Thursday, July 18, 2002
Council Agrees to $165,000 Settlement of Rampart-Related Suit Brought by Brother of Perez’s Former Girlfriend
By KIMBERLY EDDS, Staff Writer
The City Council has agreed to settle a lawsuit brought by the brother of disgraced LAPD Officer Rafael Perez’s former girlfriend, adding to the millions of dollars that have already been paid out over the fallout of the Rampart police corruption scandal.
Carlos Romero, the brother of Veronica Quesada, was awarded $165,000 by the city Tuesday. Romero was arrested in Oct. 1995 by Perez and several other officers who claimed they caught him in the act of a drug deal.
Investigators turned up money, drug paraphernalia and a photo of Perez dressed like a Blood gang member and throwing gang signs during a search of Quesada’s apartment. The photo proved to be instrumental in solidifying a criminal case against Perez.
It was also later revealed that Quesada had traveled to Las Vegas in 1997 for a spending spree with Perez and another officer, David Mack, just two days after Mack robbed a Los Angeles Bank of America and stole over $700,000.
On April 20, 2000 Los Angeles Superior Court Judge Larry Fidler granted Romero a writ of habeas corpus that unconditionally overturned his felony conviction for possession of illegal drugs.
More than 100 criminal convictions have been overturned and over $35 million has been paid out in settlements in the fallout over Rampart.
Perez wrote in his arrest report that he and his partners saw Romero dealing drugs and, when the officers approached him, he stuffed a bundle full of cocaine under the tire of a catering truck, according to Romero’s complaint.
Romero argued that the cocaine appeared and was booked into evidence only after he was taken to Rampart station and failed tell the officers the names of people involved in drug trafficking in the area. He claimed he did not know drug dealers. The cocaine was carried by Perez to plant it on suspects, according to the complaint.
Perez and other officers then wrote “false and misleading police reports” about the incident, Romero said. Those same reports eventually forced Romero to accept a plea bargain from the District Attorney’s Office and plead guilty to the drug charges out of fear a jury would believe the officers’ accounts of the incident over his own, resulting in a longer prison term, according to court documents.
The complaint claims Romero suffered personal and bodily injuries during the time he was in prison and that he suffered, and still suffers, “severe emotional and psychological pain and suffering, anxiety, depression, anguish, shock and fear” because of his wrongful conviction and subsequent imprisonment.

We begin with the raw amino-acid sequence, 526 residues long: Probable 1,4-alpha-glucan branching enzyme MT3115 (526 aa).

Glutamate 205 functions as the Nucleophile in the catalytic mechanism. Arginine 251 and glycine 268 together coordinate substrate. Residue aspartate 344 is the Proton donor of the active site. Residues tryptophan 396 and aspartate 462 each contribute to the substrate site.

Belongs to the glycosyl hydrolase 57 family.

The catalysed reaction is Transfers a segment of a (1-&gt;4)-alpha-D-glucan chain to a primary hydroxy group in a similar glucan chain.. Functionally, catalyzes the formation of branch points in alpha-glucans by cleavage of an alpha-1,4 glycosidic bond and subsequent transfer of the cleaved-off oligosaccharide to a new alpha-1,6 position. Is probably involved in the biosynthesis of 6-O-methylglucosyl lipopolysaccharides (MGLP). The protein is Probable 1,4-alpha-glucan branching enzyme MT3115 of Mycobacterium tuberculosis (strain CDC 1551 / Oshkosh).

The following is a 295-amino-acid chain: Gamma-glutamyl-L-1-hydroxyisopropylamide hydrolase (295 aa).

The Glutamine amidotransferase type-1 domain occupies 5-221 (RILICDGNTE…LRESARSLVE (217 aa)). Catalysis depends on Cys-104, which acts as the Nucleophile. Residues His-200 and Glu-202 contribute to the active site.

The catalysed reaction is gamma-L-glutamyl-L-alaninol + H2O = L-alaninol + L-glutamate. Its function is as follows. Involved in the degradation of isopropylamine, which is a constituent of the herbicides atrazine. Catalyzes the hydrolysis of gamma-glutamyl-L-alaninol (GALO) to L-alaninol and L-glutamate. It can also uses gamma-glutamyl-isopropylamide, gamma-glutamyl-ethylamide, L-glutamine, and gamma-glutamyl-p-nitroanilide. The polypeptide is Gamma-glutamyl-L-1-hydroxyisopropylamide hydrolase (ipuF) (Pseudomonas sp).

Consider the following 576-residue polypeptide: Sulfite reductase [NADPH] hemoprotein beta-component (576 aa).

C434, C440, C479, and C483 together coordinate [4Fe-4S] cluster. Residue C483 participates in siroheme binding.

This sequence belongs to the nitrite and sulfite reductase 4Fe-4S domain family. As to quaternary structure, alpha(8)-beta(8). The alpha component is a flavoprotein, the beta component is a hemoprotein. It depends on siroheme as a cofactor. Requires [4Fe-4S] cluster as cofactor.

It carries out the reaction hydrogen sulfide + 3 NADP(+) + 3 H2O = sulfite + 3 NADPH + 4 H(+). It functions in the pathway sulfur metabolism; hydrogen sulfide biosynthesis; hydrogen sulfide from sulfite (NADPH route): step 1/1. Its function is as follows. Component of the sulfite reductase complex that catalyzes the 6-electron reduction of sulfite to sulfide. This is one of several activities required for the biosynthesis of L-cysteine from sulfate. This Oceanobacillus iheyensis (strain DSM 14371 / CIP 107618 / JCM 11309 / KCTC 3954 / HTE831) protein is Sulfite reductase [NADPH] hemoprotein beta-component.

Romero originally sued under the Racketeer Influenced and Corrupt Organizations Act, but that claim was dismissed by U.S. District Judge Gary A. Feess because it did not allege injury to “business or property” within the meaning of RICO.
Under RICO, plaintiffs have to show that they have been injured in their “business or property,” unlike cases involving traditional charges of excessive force in which damages can be awarded for brutality or mental distress. The damages proved in a RICO suit can be tripled.
The City Council on Tuesday also approved a $850,000 payment to Miguel Angel Hernandez, who claimed he was framed on a firearms charge when Perez’s former partner, Nino Durden, planted a gun on him during an Oct. 1996 confrontation with police officers in an alley.
Durden, in a plea bargain with prosecutors, was sentenced last month to three years in federal prison for violating the federal civil rights of an unarmed gang member and possessing an illegal firearm that was used to frame an innocent man. He also is awaiting sentencing in Los Angeles County Superior Court on his guilty pleas to six Rampart-related charges.
In May, Perez was sentenced to two years in federal prison violating the civil rights of gang member Javier Ovando. Ovando, who was paralyzed when he was shot by Durden and Perez, was convicted on trumped up charges after the two officers planted a gun on him. His conviction was ultimately overturned and he was awarded a $15 million settlement by the city.
Perez has already served three years in state prison for stealing cocaine from a LAPD evidence locker.
Mayor James Hahn also has 10 days from the City Council’s vote to approve the settlement.
Copyright 2002, Metropolitan News Company